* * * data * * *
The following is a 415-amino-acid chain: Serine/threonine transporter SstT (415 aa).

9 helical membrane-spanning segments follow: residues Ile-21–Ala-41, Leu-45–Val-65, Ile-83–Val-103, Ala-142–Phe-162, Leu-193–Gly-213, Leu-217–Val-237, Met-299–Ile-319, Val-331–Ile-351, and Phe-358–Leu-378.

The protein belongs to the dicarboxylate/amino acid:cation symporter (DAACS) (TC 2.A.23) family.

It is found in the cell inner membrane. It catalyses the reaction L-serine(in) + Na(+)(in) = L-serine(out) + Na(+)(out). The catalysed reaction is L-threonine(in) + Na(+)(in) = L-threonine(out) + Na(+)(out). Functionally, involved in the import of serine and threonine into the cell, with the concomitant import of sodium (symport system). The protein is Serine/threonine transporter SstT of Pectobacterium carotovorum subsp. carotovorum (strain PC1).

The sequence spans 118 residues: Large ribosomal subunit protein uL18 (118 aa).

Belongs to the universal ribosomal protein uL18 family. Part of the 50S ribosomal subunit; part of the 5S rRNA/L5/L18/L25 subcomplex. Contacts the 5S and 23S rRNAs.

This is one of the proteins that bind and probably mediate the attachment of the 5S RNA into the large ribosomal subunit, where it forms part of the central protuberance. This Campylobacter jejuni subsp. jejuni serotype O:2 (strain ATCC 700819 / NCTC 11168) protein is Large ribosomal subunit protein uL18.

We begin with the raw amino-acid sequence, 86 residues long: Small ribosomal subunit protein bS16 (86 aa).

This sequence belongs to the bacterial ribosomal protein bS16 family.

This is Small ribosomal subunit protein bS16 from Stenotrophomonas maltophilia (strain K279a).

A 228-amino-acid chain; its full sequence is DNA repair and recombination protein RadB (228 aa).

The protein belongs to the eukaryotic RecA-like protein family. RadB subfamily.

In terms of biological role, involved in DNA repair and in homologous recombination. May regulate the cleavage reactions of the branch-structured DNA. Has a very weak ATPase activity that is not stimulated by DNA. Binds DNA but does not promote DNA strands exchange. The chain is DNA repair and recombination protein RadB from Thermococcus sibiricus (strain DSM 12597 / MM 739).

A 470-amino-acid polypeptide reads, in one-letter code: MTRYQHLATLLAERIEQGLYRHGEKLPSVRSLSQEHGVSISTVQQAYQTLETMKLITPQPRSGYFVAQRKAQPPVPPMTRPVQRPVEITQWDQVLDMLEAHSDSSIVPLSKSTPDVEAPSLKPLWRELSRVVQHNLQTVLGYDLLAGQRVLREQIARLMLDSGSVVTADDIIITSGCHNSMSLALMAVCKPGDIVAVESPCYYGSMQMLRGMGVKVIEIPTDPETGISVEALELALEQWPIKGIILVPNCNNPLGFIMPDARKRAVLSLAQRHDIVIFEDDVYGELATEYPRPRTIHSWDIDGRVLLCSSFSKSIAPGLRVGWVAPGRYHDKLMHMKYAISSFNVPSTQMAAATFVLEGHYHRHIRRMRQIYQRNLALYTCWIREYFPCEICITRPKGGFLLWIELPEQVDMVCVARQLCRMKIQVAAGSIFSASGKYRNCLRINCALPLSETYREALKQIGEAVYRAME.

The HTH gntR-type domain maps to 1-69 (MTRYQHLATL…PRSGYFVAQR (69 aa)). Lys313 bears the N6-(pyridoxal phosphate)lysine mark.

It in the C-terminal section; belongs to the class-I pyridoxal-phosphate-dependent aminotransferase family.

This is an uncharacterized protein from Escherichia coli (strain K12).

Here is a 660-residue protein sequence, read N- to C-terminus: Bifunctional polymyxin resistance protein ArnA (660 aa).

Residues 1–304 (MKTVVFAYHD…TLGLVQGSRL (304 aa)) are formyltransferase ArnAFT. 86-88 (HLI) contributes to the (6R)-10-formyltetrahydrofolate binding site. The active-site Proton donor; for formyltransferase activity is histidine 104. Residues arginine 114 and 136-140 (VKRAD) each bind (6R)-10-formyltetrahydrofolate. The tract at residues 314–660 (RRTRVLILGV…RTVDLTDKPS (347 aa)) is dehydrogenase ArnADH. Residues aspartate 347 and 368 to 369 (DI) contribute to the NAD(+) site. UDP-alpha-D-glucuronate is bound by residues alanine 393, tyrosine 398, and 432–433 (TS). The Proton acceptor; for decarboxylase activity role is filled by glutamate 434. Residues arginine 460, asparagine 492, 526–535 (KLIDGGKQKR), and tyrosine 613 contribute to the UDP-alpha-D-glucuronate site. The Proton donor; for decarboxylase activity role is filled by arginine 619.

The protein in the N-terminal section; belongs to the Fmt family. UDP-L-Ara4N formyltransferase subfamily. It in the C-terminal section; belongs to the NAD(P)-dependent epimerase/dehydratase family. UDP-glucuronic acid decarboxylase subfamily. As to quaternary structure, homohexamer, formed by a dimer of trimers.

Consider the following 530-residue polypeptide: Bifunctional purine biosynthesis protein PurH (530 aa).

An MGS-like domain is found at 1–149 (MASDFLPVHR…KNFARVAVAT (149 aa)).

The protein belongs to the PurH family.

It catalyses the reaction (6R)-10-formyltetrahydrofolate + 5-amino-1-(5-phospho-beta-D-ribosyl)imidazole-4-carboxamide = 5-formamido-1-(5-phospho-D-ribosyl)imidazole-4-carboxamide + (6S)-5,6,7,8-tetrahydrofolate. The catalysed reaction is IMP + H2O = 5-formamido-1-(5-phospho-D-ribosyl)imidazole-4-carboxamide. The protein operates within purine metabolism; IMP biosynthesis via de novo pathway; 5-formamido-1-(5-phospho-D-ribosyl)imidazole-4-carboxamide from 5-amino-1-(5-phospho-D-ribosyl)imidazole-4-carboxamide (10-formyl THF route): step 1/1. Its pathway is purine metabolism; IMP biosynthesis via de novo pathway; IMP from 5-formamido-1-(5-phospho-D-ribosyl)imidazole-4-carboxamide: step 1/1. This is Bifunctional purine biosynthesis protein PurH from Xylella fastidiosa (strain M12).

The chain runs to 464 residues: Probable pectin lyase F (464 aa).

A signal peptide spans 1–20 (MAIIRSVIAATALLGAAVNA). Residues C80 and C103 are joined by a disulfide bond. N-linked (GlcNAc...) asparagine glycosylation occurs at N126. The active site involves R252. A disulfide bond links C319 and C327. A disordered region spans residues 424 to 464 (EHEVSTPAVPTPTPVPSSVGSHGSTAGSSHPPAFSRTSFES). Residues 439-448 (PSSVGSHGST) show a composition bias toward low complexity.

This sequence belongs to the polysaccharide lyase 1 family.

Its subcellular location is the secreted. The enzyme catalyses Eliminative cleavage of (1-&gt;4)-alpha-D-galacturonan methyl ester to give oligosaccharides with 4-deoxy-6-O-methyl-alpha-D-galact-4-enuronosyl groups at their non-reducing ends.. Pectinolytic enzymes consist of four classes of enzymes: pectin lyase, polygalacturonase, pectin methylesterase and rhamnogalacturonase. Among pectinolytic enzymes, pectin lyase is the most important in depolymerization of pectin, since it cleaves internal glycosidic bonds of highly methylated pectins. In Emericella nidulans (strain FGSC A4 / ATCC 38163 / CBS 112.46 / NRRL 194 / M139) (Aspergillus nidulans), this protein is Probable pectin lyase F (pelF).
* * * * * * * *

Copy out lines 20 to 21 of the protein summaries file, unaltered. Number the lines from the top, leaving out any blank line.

The protein in the N-terminal section; belongs to the Fmt family. UDP-L-Ara4N formyltransferase subfamily. It in the C-terminal section; belongs to the NAD(P)-dependent epimerase/dehydratase family. UDP-glucuronic acid decarboxylase subfamily. As to quaternary structure, homohexamer, formed by a dimer of trimers.

Consider the following 530-residue polypeptide: Bifunctional purine biosynthesis protein PurH (530 aa).